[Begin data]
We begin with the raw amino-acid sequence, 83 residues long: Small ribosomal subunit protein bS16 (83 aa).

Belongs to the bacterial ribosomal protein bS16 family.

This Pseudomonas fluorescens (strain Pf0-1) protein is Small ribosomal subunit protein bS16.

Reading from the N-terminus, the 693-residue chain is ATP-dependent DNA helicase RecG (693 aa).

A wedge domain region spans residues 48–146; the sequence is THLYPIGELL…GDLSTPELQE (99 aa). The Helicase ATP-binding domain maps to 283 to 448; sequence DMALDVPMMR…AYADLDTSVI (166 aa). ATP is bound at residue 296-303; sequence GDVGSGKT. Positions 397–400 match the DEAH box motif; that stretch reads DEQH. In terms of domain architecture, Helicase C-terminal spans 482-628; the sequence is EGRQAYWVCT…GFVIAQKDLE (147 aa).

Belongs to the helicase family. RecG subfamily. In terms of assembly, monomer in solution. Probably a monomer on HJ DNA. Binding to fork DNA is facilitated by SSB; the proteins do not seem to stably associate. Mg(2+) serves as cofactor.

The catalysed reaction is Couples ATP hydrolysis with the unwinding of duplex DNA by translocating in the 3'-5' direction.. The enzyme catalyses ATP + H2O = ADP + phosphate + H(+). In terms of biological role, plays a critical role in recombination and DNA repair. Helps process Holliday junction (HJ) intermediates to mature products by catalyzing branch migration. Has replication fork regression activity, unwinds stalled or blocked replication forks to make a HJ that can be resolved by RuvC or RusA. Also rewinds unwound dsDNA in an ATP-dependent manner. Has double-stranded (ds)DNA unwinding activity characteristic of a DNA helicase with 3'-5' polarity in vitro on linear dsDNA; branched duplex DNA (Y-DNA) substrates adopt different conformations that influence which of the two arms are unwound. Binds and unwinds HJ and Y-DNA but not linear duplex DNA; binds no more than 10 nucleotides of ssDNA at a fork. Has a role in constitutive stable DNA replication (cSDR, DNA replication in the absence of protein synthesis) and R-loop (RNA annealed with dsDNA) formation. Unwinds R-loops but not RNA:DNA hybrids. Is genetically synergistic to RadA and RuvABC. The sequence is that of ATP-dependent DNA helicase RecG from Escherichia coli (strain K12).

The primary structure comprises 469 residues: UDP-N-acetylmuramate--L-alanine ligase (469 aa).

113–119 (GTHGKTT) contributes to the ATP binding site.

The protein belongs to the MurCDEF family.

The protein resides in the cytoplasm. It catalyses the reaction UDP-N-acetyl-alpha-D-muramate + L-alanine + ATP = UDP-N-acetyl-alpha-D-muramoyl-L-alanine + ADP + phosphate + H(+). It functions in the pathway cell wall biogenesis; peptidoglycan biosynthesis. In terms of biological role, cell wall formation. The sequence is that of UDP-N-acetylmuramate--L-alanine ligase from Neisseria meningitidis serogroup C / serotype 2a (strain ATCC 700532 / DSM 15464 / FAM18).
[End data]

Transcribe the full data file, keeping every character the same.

We begin with the raw amino-acid sequence, 83 residues long: Small ribosomal subunit protein bS16 (83 aa).

Belongs to the bacterial ribosomal protein bS16 family.

This Pseudomonas fluorescens (strain Pf0-1) protein is Small ribosomal subunit protein bS16.

Reading from the N-terminus, the 693-residue chain is ATP-dependent DNA helicase RecG (693 aa).

A wedge domain region spans residues 48–146; the sequence is THLYPIGELL…GDLSTPELQE (99 aa). The Helicase ATP-binding domain maps to 283 to 448; sequence DMALDVPMMR…AYADLDTSVI (166 aa). ATP is bound at residue 296-303; sequence GDVGSGKT. Positions 397–400 match the DEAH box motif; that stretch reads DEQH. In terms of domain architecture, Helicase C-terminal spans 482-628; the sequence is EGRQAYWVCT…GFVIAQKDLE (147 aa).

Belongs to the helicase family. RecG subfamily. In terms of assembly, monomer in solution. Probably a monomer on HJ DNA. Binding to fork DNA is facilitated by SSB; the proteins do not seem to stably associate. Mg(2+) serves as cofactor.

The catalysed reaction is Couples ATP hydrolysis with the unwinding of duplex DNA by translocating in the 3'-5' direction.. The enzyme catalyses ATP + H2O = ADP + phosphate + H(+). In terms of biological role, plays a critical role in recombination and DNA repair. Helps process Holliday junction (HJ) intermediates to mature products by catalyzing branch migration. Has replication fork regression activity, unwinds stalled or blocked replication forks to make a HJ that can be resolved by RuvC or RusA. Also rewinds unwound dsDNA in an ATP-dependent manner. Has double-stranded (ds)DNA unwinding activity characteristic of a DNA helicase with 3'-5' polarity in vitro on linear dsDNA; branched duplex DNA (Y-DNA) substrates adopt different conformations that influence which of the two arms are unwound. Binds and unwinds HJ and Y-DNA but not linear duplex DNA; binds no more than 10 nucleotides of ssDNA at a fork. Has a role in constitutive stable DNA replication (cSDR, DNA replication in the absence of protein synthesis) and R-loop (RNA annealed with dsDNA) formation. Unwinds R-loops but not RNA:DNA hybrids. Is genetically synergistic to RadA and RuvABC. The sequence is that of ATP-dependent DNA helicase RecG from Escherichia coli (strain K12).

The primary structure comprises 469 residues: UDP-N-acetylmuramate--L-alanine ligase (469 aa).

113–119 (GTHGKTT) contributes to the ATP binding site.

The protein belongs to the MurCDEF family.

The protein resides in the cytoplasm. It catalyses the reaction UDP-N-acetyl-alpha-D-muramate + L-alanine + ATP = UDP-N-acetyl-alpha-D-muramoyl-L-alanine + ADP + phosphate + H(+). It functions in the pathway cell wall biogenesis; peptidoglycan biosynthesis. In terms of biological role, cell wall formation. The sequence is that of UDP-N-acetylmuramate--L-alanine ligase from Neisseria meningitidis serogroup C / serotype 2a (strain ATCC 700532 / DSM 15464 / FAM18).